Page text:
Wednesday, October 19, 2011
Exhibit Hall B (Minneapolis Convention Center)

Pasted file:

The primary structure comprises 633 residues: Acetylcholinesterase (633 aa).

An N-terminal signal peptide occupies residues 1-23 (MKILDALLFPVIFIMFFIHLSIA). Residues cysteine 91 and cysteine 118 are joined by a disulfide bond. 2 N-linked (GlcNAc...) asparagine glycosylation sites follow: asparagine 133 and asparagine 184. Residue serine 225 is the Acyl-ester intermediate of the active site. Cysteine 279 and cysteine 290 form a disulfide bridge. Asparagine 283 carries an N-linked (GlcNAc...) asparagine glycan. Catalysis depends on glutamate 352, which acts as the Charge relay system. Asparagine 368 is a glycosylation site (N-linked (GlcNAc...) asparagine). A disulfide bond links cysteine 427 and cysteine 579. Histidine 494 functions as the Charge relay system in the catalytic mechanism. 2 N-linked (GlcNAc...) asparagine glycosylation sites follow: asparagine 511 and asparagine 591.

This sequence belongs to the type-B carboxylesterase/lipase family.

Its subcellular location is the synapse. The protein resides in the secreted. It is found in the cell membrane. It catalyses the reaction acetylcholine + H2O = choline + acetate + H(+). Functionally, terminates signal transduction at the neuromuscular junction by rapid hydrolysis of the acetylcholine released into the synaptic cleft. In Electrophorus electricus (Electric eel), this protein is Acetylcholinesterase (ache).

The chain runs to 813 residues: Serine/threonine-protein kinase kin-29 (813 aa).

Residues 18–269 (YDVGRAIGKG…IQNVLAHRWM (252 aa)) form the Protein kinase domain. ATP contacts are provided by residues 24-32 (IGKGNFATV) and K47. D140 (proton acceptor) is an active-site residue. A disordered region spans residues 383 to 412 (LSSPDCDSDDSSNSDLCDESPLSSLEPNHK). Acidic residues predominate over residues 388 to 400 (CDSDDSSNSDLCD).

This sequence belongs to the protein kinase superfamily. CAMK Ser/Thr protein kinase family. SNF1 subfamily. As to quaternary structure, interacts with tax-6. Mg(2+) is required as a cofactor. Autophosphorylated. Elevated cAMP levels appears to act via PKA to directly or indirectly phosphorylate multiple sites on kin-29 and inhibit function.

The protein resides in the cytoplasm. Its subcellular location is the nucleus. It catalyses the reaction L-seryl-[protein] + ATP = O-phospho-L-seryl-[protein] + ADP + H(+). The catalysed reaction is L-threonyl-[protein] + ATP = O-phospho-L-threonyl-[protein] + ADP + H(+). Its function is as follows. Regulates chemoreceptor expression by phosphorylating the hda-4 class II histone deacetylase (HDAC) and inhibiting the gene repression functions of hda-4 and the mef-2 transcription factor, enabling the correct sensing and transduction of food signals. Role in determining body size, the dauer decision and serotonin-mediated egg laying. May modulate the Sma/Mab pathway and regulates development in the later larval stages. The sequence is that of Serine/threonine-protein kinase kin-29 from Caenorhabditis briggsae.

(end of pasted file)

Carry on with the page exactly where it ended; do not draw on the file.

Propionic acid is widely used as a chemical intermediate in various manufacturing processes, and its salts are common food preservatives. It is mainly produced via petrochemicals, but there is increasing interest in its production by fermentation these days. Unfortunately, fermentative production provides low yields due to the formation of other organic acids, mainly acetic, as byproducts. In addition, the accumulation of propionic acid in the medium is inhibitory to cells. In this work, the effect of up-regulating some genes in the propionate biosynthesis pathway to shift the carbon flux towards propionate was studied. Higher propionate yields from sugar fermented were obtained. Surprisingly, acetate yields increased assumingly to provide more NADH to support propionate formation. Consequently, up-regulating the propionate pathway is better accompanied by down-regulating the acetate pathway. We anticipate that such approach in combination with process engineering can facilitate the development of a fermentation process for the economic production of propionic acid from sugars and other renewable feedstocks.